Tribalism within Yemeni society is concentrated in the Northern half of the country, which also dominates the Yemeni officer core. The preponderance of military officers from the largely tribal North, and their perceived domination of the country's affairs since unification of the Two Yemens under Saleh was a situation which Fouad Salahi likened to the "dominance of the Maronite sect over all others in Lebanon". Although cultural ties between the two sides of Yemen (North and South) share many cultural commonalities, the two parts of the country have a divergence in terms of their historical experiences and the economic expectations of both sides.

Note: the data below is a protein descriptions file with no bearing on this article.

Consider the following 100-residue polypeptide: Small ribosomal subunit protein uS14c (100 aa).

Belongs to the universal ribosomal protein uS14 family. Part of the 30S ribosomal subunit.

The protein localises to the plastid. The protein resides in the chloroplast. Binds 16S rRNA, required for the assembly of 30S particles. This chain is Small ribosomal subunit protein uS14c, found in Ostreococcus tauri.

Unification in the 1990s brought with it the "combination of a socialist state [in South Yemen] with a mixed economy [in the North]", as explained by Salahi. The results, said Salahi, have not been great thus far: annual GDP per capita runs at about US$ 900 in a country with abundant natural resources. These overarching economic woes also heightened secessionist unease in the south of the country; as Fadhel Rubaie, another contributor to the discussions, pointed out, there were 18,000 known unemployed university graduates in the South of Yemen. While the 2003 unemployment rate for Yemen as a whole was at 35%, with the private sector contributing only 54% of the state's Gross Domestic Product (oil revenues are owned by the public sector), a history of social grievances compounds the problem by turning it from an economic problem into a cause for regional secession. It was Dr Huda Alawi, a Yemeni researcher who was a speaker at the meeting, who captured the mood of many of those taking part in the discussions when she said that the process of unifying the two countries under Saleh had been completed "in haste". Despite these difficulties, speakers at the conference were, in general, in agreement that the problems facing Yemen today were the shared responsibility of all Yemenis, and that talk of complete secession for the South was premature. ACRPS General Director Azmi Bishara also weighed in on the debate, although towards the later part of the day, when he stressed that attempts to bring about a more harmonious post-Saleh Yemen would have to include a process which addressed the mistakes of the past.